Not only are Holothurians known for eviscerating their guts or releasing
cuvier (long threads), but they also have tentacle-like arms which they
retract into their mouths. The only problem is that I don't know of any
opaque Sea Cucumbers and they don't tend to attach to debris, which leads us
> "Amy Baco" <abaco at soest.hawaii.edu> wrote in message
> I'm certainly not an expert, but how many striations were there? 5? Sounds
> more like some kind of echinoderm. Some Holothurians in particular are
> known for squirting out their guts when stepped on or squeezed.
...The Thaliacea (another class of tunicates) are often colonial and can be
brilliantly luminescent, as they have two luminescent organs containing
bioluminescent bacteria. Perhaps these organs were being forced out of the
>From the description it sounds like these animals are ascidians (tunicates)
> that settled out on the plastic. Because there is no mention of the
> usually obvious siphons associated with solitary tunicates, I would even
> say they might be colonial tunicates. Of course, this is sheer
> without more info, say a picture or specimens. Maybe some specimens got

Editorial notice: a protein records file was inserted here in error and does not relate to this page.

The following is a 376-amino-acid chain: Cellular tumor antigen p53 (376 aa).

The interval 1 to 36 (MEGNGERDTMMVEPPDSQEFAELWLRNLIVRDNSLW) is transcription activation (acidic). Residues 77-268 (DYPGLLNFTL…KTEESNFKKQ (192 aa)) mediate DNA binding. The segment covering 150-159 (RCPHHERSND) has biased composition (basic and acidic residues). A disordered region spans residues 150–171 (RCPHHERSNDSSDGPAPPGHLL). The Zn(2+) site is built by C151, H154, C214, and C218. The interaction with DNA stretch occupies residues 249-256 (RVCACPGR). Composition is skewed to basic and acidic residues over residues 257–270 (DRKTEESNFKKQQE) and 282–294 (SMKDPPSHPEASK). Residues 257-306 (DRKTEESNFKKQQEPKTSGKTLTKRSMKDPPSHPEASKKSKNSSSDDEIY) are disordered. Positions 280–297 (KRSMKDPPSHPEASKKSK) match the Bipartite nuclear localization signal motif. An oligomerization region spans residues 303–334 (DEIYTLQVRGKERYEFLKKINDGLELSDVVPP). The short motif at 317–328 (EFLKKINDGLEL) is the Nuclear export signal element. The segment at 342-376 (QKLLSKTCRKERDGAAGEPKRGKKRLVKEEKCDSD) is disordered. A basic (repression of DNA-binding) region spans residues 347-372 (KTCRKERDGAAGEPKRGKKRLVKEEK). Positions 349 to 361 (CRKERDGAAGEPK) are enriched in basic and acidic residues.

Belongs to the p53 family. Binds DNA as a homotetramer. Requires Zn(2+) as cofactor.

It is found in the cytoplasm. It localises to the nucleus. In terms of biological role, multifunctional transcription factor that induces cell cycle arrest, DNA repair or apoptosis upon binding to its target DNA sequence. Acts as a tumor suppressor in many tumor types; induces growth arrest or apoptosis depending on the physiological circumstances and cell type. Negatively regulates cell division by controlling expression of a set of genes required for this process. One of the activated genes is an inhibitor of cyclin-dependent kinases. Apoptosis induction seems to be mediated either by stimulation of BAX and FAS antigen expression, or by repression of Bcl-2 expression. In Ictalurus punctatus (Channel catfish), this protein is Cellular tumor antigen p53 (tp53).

> collected and preserved.
I considered the Cnidaria, but the only the polyp of Cnidaria attach to
object and the description is entirely different from a polyp, which as the
poster noted would be stalked.
>I'm baffled -- it sounds like a cnidarian, but then it doesn't! Was it
>stalked? Was the stalk consistent with the creature's radial symmetry?
>Was it in fact radially symmetrical (I just assumed)? Did it have
>tentacles of any sort, along the margin of the bell (or elsewhere)? Was
>the "mouth" dead center inside >the bell? Were there any structures at all
>on the body?
All of this is pure speculation of course with seeing the animal!
liam at achmelvich.fsnet.co.uk - nospam